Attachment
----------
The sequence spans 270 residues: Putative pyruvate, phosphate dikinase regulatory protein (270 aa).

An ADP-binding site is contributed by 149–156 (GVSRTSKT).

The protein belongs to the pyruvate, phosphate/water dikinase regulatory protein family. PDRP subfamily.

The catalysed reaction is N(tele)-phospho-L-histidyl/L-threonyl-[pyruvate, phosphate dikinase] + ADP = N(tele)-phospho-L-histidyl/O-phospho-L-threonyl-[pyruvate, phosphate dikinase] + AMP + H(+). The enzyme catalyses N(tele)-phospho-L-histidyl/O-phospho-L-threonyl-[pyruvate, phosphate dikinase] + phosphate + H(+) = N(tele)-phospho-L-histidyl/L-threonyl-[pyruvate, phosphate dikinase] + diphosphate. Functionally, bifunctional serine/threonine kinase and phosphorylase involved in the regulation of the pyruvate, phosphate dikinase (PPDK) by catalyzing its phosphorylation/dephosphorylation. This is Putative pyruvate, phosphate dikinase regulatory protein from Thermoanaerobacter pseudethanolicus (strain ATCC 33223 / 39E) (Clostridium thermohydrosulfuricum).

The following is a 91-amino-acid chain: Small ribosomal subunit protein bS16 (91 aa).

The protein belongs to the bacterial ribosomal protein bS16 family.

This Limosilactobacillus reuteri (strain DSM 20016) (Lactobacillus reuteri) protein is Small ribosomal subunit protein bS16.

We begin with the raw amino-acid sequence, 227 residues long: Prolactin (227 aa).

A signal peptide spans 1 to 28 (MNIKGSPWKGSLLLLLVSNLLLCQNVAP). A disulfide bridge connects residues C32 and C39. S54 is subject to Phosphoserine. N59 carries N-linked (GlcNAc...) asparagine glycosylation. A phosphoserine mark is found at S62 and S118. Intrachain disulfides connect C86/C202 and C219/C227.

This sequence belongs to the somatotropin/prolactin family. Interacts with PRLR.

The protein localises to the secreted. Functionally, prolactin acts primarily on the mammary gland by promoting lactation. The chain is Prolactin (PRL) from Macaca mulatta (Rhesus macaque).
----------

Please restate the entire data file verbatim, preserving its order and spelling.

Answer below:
The sequence spans 270 residues: Putative pyruvate, phosphate dikinase regulatory protein (270 aa).

An ADP-binding site is contributed by 149–156 (GVSRTSKT).

The protein belongs to the pyruvate, phosphate/water dikinase regulatory protein family. PDRP subfamily.

The catalysed reaction is N(tele)-phospho-L-histidyl/L-threonyl-[pyruvate, phosphate dikinase] + ADP = N(tele)-phospho-L-histidyl/O-phospho-L-threonyl-[pyruvate, phosphate dikinase] + AMP + H(+). The enzyme catalyses N(tele)-phospho-L-histidyl/O-phospho-L-threonyl-[pyruvate, phosphate dikinase] + phosphate + H(+) = N(tele)-phospho-L-histidyl/L-threonyl-[pyruvate, phosphate dikinase] + diphosphate. Functionally, bifunctional serine/threonine kinase and phosphorylase involved in the regulation of the pyruvate, phosphate dikinase (PPDK) by catalyzing its phosphorylation/dephosphorylation. This is Putative pyruvate, phosphate dikinase regulatory protein from Thermoanaerobacter pseudethanolicus (strain ATCC 33223 / 39E) (Clostridium thermohydrosulfuricum).

The following is a 91-amino-acid chain: Small ribosomal subunit protein bS16 (91 aa).

The protein belongs to the bacterial ribosomal protein bS16 family.

This Limosilactobacillus reuteri (strain DSM 20016) (Lactobacillus reuteri) protein is Small ribosomal subunit protein bS16.

We begin with the raw amino-acid sequence, 227 residues long: Prolactin (227 aa).

A signal peptide spans 1 to 28 (MNIKGSPWKGSLLLLLVSNLLLCQNVAP). A disulfide bridge connects residues C32 and C39. S54 is subject to Phosphoserine. N59 carries N-linked (GlcNAc...) asparagine glycosylation. A phosphoserine mark is found at S62 and S118. Intrachain disulfides connect C86/C202 and C219/C227.

This sequence belongs to the somatotropin/prolactin family. Interacts with PRLR.

The protein localises to the secreted. Functionally, prolactin acts primarily on the mammary gland by promoting lactation. The chain is Prolactin (PRL) from Macaca mulatta (Rhesus macaque).